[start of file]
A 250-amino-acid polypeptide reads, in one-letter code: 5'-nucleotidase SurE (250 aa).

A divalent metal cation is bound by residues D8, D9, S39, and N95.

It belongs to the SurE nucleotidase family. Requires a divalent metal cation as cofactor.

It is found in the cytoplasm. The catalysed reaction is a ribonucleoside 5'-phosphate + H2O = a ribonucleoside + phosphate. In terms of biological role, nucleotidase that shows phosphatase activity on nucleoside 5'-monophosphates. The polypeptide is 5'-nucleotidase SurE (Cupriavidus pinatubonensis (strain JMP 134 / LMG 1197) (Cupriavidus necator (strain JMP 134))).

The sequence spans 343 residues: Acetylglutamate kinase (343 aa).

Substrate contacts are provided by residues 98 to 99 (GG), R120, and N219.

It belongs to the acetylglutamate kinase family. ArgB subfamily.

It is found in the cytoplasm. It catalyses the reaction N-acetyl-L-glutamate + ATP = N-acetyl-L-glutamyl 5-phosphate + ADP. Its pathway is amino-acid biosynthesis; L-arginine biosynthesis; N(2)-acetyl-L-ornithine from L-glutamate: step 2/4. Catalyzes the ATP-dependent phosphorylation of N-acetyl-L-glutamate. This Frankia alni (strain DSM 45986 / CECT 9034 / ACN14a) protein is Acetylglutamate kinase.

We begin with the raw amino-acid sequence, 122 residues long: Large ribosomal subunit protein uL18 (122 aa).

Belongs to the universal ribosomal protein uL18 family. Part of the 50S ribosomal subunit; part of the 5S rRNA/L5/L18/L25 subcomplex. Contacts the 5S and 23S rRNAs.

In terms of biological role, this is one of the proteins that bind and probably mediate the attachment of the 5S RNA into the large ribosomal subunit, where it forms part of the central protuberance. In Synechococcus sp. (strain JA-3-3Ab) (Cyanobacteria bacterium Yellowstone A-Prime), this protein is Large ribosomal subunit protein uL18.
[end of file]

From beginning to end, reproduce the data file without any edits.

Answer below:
A 250-amino-acid polypeptide reads, in one-letter code: 5'-nucleotidase SurE (250 aa).

A divalent metal cation is bound by residues D8, D9, S39, and N95.

It belongs to the SurE nucleotidase family. Requires a divalent metal cation as cofactor.

It is found in the cytoplasm. The catalysed reaction is a ribonucleoside 5'-phosphate + H2O = a ribonucleoside + phosphate. In terms of biological role, nucleotidase that shows phosphatase activity on nucleoside 5'-monophosphates. The polypeptide is 5'-nucleotidase SurE (Cupriavidus pinatubonensis (strain JMP 134 / LMG 1197) (Cupriavidus necator (strain JMP 134))).

The sequence spans 343 residues: Acetylglutamate kinase (343 aa).

Substrate contacts are provided by residues 98 to 99 (GG), R120, and N219.

It belongs to the acetylglutamate kinase family. ArgB subfamily.

It is found in the cytoplasm. It catalyses the reaction N-acetyl-L-glutamate + ATP = N-acetyl-L-glutamyl 5-phosphate + ADP. Its pathway is amino-acid biosynthesis; L-arginine biosynthesis; N(2)-acetyl-L-ornithine from L-glutamate: step 2/4. Catalyzes the ATP-dependent phosphorylation of N-acetyl-L-glutamate. This Frankia alni (strain DSM 45986 / CECT 9034 / ACN14a) protein is Acetylglutamate kinase.

We begin with the raw amino-acid sequence, 122 residues long: Large ribosomal subunit protein uL18 (122 aa).

Belongs to the universal ribosomal protein uL18 family. Part of the 50S ribosomal subunit; part of the 5S rRNA/L5/L18/L25 subcomplex. Contacts the 5S and 23S rRNAs.

In terms of biological role, this is one of the proteins that bind and probably mediate the attachment of the 5S RNA into the large ribosomal subunit, where it forms part of the central protuberance. In Synechococcus sp. (strain JA-3-3Ab) (Cyanobacteria bacterium Yellowstone A-Prime), this protein is Large ribosomal subunit protein uL18.